So I get a call from this old highschool friend ..her wifi sucks.. she has repeaters everywhere .. bought a high end wifi router .. upped her internet to 400 mbs . but as soon as she gets about 20 feet way from the router it drops to 100 .. then to 30 .. then to 10
So i go check it out.. yeah.. her router is in a window in a garage like 10 feet from the house.. as soon as you go in the house the speed drops at least by 2/3rds .. and she's mad that she bought all these boosters (which are plugged in all over the place) and they must be the problem. She's all 'they say 2400 (or something) square feet and they don't do it!!'
I'm like no.. the boosters are only getting the signal that we can get using a laptop or tablet.. but WTF .. how is this hotrod (asus? it's like a 200 dollar wifi gamer router with antenna sprouting like an squid on viagra..) not going 20 feet before losing so much bandwidth??
So I test locations.. open the door .. bam .. only lost about 1/10th..
then I have a look at the house. Holy shit.. I forgot. Her dad was owed a sawmill and was a wood worker.. the walls are 4 inches thick of near pure wood?? And maybe he added some metal flashing in there or some shit. ahah
The internal walls aren't all that big but all the walls on the main house are built like a fucking tank! So I quick fuck wire the router and bring it into the main area and all of a sudden things are good!
So I explain that when they say 2400 square feet (or whatever the number is) they are talking about some shitty apartment building .. not a damn wooden castle ;) So we're running a hard line into each of the buildings with a router in bridge mode .. should work.
But iv'e done wireless jobs.. you know how bad mobile homes are? with the metal siding? This fucking house is like shielded .. I don't know wtf is in those walls but they might stop an EMP strike!!
so we're getting it done but never seen the like
edit: it's a fantastic house .. the old man did good.. just didn't worry about wifi
I have seen so many beautiful hardwood trees felled in this sub for the sake of obstruction removal, which I have no problem with at all.
What I do have a problem with is gorgeous >2’ thick Oaks and Maples being turned into firewood, or even worse, chips.
If you’re bringing down a tree that’s more than 18” in diameter 5 feet off the ground, then for the love of Elon, go on your local classifieds. Find a woodworker willing to pay you for it or make you something from a portion in exchange for it. Or someone with a portable sawmill and pay them $75/hr to mill it into 8/4 slabs, seal and sticker it and throw it in the corner of your basement or garage for a year to dry.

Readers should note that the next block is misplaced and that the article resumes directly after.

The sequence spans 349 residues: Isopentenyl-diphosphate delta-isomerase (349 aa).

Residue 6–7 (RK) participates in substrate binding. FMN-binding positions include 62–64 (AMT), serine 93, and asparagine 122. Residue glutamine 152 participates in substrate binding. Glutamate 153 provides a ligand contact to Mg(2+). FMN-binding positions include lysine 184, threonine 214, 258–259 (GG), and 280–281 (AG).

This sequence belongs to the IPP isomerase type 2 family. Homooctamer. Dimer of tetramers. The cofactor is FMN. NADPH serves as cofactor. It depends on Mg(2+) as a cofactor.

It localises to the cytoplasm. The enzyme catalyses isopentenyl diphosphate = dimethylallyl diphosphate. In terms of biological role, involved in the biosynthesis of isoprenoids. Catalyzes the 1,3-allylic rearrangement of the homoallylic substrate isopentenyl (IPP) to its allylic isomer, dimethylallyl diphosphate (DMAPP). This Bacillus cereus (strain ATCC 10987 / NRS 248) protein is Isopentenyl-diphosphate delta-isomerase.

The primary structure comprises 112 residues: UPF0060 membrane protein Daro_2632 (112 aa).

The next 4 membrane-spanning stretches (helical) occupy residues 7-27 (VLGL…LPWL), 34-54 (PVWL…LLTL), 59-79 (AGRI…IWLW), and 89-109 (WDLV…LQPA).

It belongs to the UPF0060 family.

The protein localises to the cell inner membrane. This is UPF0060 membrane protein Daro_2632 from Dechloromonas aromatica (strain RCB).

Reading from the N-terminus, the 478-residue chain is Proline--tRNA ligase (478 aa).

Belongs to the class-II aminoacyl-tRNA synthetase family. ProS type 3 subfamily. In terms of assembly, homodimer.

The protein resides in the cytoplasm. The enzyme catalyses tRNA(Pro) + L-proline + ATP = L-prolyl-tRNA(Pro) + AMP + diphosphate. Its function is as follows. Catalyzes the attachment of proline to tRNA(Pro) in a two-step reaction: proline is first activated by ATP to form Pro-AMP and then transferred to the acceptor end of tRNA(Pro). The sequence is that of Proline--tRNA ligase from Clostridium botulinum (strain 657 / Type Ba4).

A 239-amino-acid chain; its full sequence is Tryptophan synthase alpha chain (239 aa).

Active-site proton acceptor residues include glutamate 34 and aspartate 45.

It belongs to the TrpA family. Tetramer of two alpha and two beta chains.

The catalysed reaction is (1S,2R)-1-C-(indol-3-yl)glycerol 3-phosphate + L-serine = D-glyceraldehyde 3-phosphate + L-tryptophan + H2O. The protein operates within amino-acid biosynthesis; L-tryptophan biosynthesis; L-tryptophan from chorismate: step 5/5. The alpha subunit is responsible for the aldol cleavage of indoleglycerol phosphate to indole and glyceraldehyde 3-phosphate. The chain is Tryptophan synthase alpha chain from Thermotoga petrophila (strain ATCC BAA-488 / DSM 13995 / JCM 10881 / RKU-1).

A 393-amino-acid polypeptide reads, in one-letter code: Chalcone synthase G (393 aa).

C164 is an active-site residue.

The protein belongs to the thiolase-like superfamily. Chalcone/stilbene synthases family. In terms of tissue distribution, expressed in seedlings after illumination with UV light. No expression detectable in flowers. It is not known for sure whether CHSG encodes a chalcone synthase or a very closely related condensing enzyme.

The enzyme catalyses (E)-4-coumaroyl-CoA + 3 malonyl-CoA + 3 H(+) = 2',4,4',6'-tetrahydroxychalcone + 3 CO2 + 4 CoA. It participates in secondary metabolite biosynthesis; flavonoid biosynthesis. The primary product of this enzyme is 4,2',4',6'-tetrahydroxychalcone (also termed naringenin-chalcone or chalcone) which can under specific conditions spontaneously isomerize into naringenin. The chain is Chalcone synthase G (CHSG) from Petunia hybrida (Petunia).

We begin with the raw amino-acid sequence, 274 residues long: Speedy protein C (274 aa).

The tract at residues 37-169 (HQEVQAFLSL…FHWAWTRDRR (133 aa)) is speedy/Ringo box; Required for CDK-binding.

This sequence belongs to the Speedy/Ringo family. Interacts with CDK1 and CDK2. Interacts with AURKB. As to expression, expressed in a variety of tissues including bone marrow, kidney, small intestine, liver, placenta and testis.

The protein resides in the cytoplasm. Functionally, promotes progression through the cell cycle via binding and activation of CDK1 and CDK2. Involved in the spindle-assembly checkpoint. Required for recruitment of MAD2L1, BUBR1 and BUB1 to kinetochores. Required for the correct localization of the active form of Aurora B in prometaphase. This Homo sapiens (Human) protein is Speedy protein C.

Imagine, having a gorgeous white oak desk and live edge shelves in your office, made from the tree that gave its life for Dishy, now holding your router to complete the circle.
This is from a family member and im trying to see if i should preserve it. I think its their grandparents so maybe 1940s? I could only find references to maybe American Empire style? But those are from the 18xx. Maybe Empire Revival? 1910s?
According to my family member there are no markings on it and this is the only pic i have. Its about 48 inch long and tall and 24inch deep. We are located in the USA.
I've been running a custom woodworking biz as a side hustle since Dec 2016.
I wrote my corporate boss an email this afternoon. "I've decided that I'm going to retire from corporate life effective 01 July 2021. Call me a casualty of COVID...I have no desire to return to the cube farm office environment.
I appreciate everything that you've done for me as a supervisor. I want you to know how much I struggled with this decision, but the time has come."
I just cant do it anymore....the corporate bs. The reports, the inefficient gov systems, the teleworking. Im done with it.
I'm a really good woodworker, time to make my passion my vocation.
Woodworkers, what would be the one piece of advice you would give to a fellow woodworker to help them with their craft?
I am by no means a professional but I have been able to make a variety of projects that vary in size and have learned new skills with each new build. If I had to give advice to anyone it would be to take your time. It may seem like an obvious thing but I cannot tell you how many times I’ve gotten too excited to finish a project or felt rushed that I made a mistake. Some of them were minor and could be fixed, others I was not so fortunate with.
I’d love to hear what advice the rest of you have to give to encourage others!
My grandad and I always make stuff together and I would like to get him a nice bday gift. Any recommendations for an 84 year old man who has mostly everything he needs? Cheers
Hoping this is OK here, as I've been browsing craigslist for too long. I'm looking for a small shop space, 400-600 sf in the city. I retired last year, sold off my big tools, and bought a lathe to putter on. I would do this in my garage, but we're condo dwellers. Any help is appreciated.